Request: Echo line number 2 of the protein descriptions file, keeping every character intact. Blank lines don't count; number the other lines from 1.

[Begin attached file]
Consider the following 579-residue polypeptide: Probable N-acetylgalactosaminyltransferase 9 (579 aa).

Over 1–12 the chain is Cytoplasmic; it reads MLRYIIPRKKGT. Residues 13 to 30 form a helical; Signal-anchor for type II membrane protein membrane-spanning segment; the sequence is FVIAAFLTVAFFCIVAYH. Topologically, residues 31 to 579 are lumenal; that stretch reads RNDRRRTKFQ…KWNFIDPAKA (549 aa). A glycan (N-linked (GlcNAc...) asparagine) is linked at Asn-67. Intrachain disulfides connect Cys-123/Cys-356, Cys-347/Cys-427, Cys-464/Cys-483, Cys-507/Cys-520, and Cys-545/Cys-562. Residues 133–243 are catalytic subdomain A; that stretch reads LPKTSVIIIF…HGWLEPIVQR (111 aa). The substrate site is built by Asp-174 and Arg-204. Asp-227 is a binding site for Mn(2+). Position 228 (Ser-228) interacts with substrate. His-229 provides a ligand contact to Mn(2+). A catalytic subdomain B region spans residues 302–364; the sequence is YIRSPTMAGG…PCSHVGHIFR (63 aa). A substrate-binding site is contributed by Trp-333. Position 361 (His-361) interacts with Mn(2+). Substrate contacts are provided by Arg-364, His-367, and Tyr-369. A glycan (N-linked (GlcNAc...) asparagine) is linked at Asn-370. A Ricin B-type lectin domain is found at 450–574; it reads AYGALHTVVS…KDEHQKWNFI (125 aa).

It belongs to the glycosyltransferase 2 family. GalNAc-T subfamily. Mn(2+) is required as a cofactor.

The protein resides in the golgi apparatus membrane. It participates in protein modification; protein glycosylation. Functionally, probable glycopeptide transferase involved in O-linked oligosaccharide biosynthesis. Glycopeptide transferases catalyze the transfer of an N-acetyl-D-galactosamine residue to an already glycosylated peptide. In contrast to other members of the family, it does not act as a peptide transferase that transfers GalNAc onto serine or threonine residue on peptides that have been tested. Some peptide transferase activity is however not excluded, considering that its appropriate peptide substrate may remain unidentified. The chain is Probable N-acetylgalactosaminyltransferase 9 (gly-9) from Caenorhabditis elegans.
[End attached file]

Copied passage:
Over 1–12 the chain is Cytoplasmic; it reads MLRYIIPRKKGT. Residues 13 to 30 form a helical; Signal-anchor for type II membrane protein membrane-spanning segment; the sequence is FVIAAFLTVAFFCIVAYH. Topologically, residues 31 to 579 are lumenal; that stretch reads RNDRRRTKFQ…KWNFIDPAKA (549 aa). A glycan (N-linked (GlcNAc...) asparagine) is linked at Asn-67. Intrachain disulfides connect Cys-123/Cys-356, Cys-347/Cys-427, Cys-464/Cys-483, Cys-507/Cys-520, and Cys-545/Cys-562. Residues 133–243 are catalytic subdomain A; that stretch reads LPKTSVIIIF…HGWLEPIVQR (111 aa). The substrate site is built by Asp-174 and Arg-204. Asp-227 is a binding site for Mn(2+). Position 228 (Ser-228) interacts with substrate. His-229 provides a ligand contact to Mn(2+). A catalytic subdomain B region spans residues 302–364; the sequence is YIRSPTMAGG…PCSHVGHIFR (63 aa). A substrate-binding site is contributed by Trp-333. Position 361 (His-361) interacts with Mn(2+). Substrate contacts are provided by Arg-364, His-367, and Tyr-369. A glycan (N-linked (GlcNAc...) asparagine) is linked at Asn-370. A Ricin B-type lectin domain is found at 450–574; it reads AYGALHTVVS…KDEHQKWNFI (125 aa).